Lawyers for the men known as the NATO 3 filed a motion Friday to dismiss terrorism charges against the men charged last year with a wide-ranging conspiracy.
The three suspects, Jared Chase, Brian Church, and Brent Betterly, were accused during the NATO Summit in Chicago of plotting to firebomb a variety of targets in the city, including police stations, President Barack Obama’s Prudential Building campaign headquarters and Mayor Rahm Emanuel’s North Side home.
They all entered pleas of not guilty last July and have been held on $1.5 million bond.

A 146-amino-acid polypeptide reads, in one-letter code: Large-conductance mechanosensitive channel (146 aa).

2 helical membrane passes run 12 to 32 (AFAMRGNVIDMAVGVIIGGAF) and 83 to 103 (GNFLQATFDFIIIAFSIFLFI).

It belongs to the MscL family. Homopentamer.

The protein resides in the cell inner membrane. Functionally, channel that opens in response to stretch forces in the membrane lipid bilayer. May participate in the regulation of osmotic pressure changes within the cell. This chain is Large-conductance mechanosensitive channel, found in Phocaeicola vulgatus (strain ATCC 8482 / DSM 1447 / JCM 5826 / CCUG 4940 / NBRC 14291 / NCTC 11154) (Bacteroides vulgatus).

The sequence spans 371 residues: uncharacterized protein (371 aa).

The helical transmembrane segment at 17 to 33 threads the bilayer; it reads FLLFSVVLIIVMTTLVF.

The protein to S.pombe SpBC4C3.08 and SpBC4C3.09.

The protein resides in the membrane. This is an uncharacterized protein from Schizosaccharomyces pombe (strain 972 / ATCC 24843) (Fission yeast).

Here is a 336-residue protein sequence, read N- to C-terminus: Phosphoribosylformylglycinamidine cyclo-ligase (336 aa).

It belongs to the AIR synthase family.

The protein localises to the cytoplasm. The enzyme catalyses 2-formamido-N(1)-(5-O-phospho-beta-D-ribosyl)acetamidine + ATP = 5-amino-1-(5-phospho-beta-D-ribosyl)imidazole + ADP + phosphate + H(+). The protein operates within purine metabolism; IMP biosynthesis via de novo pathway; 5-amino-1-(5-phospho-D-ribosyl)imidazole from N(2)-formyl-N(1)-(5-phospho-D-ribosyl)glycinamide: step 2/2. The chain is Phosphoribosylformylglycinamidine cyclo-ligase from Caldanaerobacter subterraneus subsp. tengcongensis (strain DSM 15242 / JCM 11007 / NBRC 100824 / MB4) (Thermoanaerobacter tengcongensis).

The three were charged under a never-before-used state terrorism statute, but defense lawyer Thomas Durkin questioned last year how the state can charge them with a conspiracy which allegedly began long before the May NATO Summit in May.
"We don’t want to see these people rot in jail with a ridiculous bond," Durkin said at the time. "They’re not going anywhere. They’re not terrorists."
Durkin's law offices said Friday's motion asserts that the statutory definition of terrorism passed after 9/11is unconstitutionally vague and "thus allows for the politically motivated and arbitrary enforcement of terrorism charges."
Prosecutors have 21 days to respond, and the next hearing in the case is expected at the end of February. The trial is scheduled to start in September.